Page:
I’ll be attending SABR 40 for the next few days. If you would like to talk, please approach me and introduce yourself. This is my first SABR convention.
I am giving two research presentations, one oral and one poster.
Resting the pitcher: How useful are pitch counts and days of rest? (with Sean Forman): Thursday, August 5, 2:30 – 2:55pm, Georgia 7,8,9
Many individuals believe that limiting pitch counts and increasing days of rest can improve performance and reduce injuries. Though the belief that overuse can hamper pitchers is widespread, there exists little evidence that adjusting pitch counts and rest has much effect on pitcher performance. In this study, Bradbury and Forman use newly available game-level pitch count data from 1988 to 2009 to evaluate the impact of pitch counts and rest days on future performance. They discuss their employment of linear and non-linear multiple regression analysis techniques to estimate the impact of pitch counts — in recent games and cumulatively over a season — and days of rest on pitcher performances while controlling for the effects of other factors.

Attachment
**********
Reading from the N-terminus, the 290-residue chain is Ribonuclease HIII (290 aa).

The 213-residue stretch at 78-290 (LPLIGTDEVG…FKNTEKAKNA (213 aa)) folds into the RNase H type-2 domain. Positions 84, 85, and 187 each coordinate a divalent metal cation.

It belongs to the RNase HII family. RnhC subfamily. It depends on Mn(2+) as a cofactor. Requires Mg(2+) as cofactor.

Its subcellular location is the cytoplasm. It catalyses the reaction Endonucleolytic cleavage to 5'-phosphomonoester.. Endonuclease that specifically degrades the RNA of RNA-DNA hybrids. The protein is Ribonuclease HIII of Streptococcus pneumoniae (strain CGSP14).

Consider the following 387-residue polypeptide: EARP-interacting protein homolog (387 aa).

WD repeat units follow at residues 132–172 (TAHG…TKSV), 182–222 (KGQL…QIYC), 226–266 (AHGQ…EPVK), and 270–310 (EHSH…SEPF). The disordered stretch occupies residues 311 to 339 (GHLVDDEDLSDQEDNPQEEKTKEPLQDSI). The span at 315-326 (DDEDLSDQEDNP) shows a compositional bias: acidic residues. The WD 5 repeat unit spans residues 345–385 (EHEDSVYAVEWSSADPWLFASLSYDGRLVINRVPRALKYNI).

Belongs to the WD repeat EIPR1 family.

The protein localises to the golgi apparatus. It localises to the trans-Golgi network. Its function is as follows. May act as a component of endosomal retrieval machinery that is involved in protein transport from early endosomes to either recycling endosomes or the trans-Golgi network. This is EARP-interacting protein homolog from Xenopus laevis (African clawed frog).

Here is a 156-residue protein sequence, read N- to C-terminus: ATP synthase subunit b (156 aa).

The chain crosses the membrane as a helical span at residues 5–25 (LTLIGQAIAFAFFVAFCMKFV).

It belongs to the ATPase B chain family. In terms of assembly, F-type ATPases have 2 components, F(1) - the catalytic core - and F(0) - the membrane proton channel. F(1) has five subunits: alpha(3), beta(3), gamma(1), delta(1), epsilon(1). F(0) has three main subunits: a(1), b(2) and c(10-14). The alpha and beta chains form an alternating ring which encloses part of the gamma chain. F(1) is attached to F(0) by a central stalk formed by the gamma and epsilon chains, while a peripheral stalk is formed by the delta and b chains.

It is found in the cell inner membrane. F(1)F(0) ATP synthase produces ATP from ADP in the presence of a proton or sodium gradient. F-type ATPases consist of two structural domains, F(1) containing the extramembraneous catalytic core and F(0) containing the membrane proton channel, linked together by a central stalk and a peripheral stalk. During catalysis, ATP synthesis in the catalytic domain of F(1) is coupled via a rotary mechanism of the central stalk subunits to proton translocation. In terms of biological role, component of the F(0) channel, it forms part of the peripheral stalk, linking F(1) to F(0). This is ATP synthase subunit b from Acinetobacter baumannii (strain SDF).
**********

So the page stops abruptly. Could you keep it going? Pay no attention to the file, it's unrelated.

Putting a dollar sign on the muscle: What are baseball players worth?: I’ll be by the poster on Thursday from 4-6pm.
In the 1970s, using team revenue and player performance data, Gerald Scully employed the standard marginal revenue product framework frequently used by labor economists to estimate the financial contributions of players. Bradbury’s study employs new information about baseball’s economic structure and sabermetric performance metrics in an updated Scully framework to estimate the dollar value of current major league baseball players. He compares player salaries and estimated worth by service class, presents a method for projecting player worth over the duration of long-term contracts, identifies some of baseball’s best and worst deals, and ranks teams according to their abilities to manage their budgets.
For more see my forthcoming book Hot Stove Economics.